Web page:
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The Canine Nutritionist

Why does my dog eat grass?

It’s a question dog parents have asked themselves since time immemorial. And it’s a question so many people, even the experts, have differing opinions on. So why do dogs eat grass?

The sickness theory

Well for starters, it’s not always to make themselves ill. Yes, on rare occasions one of my dogs may do that. But then they eat grass most days and it’s a very rare thing for them to be sick afterwards. So let’s debunk that myth straight away. As American researchers at the University of California, Davis, concluded in the most exhaustive research carried out on the subject. In the main, dogs DO NOT eat grass to make themselves ill!

The dietary deficiency theory

And neither do dogs eat grass as a result of any kind of dietary deficiency as has often been suggested. My two dogs have the widest diet imaginable. They eat just about everything from asparagus to zucchini. But still they choose to eat grass most mornings. Particularly in spring and summer.

Because they like it

So why do dogs eat grass? In my view it’s because they like it. Whether because they like the taste or because they know it’s good for them, my two dogs deliberately choose to eat grass, and very often it’s a communal thing. When one dog finds a nice patch of grass to chow down on, the other will follow suit.

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Not all grasses are made equal

And it’s not just any old grass, either. My two are very fussy about what grass they’ll eat and what grass they’ll leave well alone. And, as a general rule, it’s specific strands rather than huge clumps that they’ll snack on.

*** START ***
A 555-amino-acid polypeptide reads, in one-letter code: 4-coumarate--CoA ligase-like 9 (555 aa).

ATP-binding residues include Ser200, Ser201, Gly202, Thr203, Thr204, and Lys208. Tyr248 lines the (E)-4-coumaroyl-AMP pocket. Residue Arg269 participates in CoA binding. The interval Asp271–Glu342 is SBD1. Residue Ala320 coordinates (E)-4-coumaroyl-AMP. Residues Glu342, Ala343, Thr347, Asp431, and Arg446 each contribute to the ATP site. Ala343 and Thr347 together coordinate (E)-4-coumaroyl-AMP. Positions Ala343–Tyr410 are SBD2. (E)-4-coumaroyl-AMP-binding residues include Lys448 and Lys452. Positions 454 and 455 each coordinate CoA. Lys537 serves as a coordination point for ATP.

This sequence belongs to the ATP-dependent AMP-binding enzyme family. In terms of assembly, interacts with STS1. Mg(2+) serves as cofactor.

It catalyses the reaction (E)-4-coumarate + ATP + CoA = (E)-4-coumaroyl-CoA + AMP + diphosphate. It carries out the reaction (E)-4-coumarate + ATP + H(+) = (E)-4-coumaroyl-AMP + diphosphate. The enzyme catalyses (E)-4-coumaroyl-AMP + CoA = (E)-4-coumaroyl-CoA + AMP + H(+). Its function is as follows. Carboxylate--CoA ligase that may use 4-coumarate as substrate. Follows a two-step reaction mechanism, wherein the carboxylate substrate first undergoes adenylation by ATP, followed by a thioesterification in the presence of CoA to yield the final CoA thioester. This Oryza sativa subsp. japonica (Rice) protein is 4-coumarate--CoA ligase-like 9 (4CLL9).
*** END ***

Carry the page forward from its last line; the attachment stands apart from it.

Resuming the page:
Out on country walks in spring and early summer, it tends to be wheatgrass or barleygrass. Because they clearly like it so much, I add wheatgrass and barleygrass to their food for added goodness in the form of my Active Dog dog supplement powder for active and energetic dogs.

In their own garden, especially early morning, it tends to be couch grass they make a beeline for. Research tells us that couch grass has been used as a forage food for animals for centuries. In fact there are companies who sell couch grass as a wild herb. So as I’m very fond of saying, perhaps my dogs really do know more than we do.

In summary

So why do dogs eat grass? Because they enjoy it. Because they know it’s good for them. And in the final analysis, why could it not simply be as George Mallory famously replied when asked in 1923 why he wanted to climb Mount Everest. Because it’s there!

Gerald Pepin

Gerald Pepin

Canine Nutritionist

Gerald Pepin is a qualified canine nutritionist, writer, speaker and homemade dog food advocate. Gerald believes that good nutrition can improve or cure most canine health problems and that the natural way is always the best way when it comes to healing man's best friend. A life-long lover of German Shepherds, Gerald and his wife The Dog Chef have two GSDs and live in rural Somerset.


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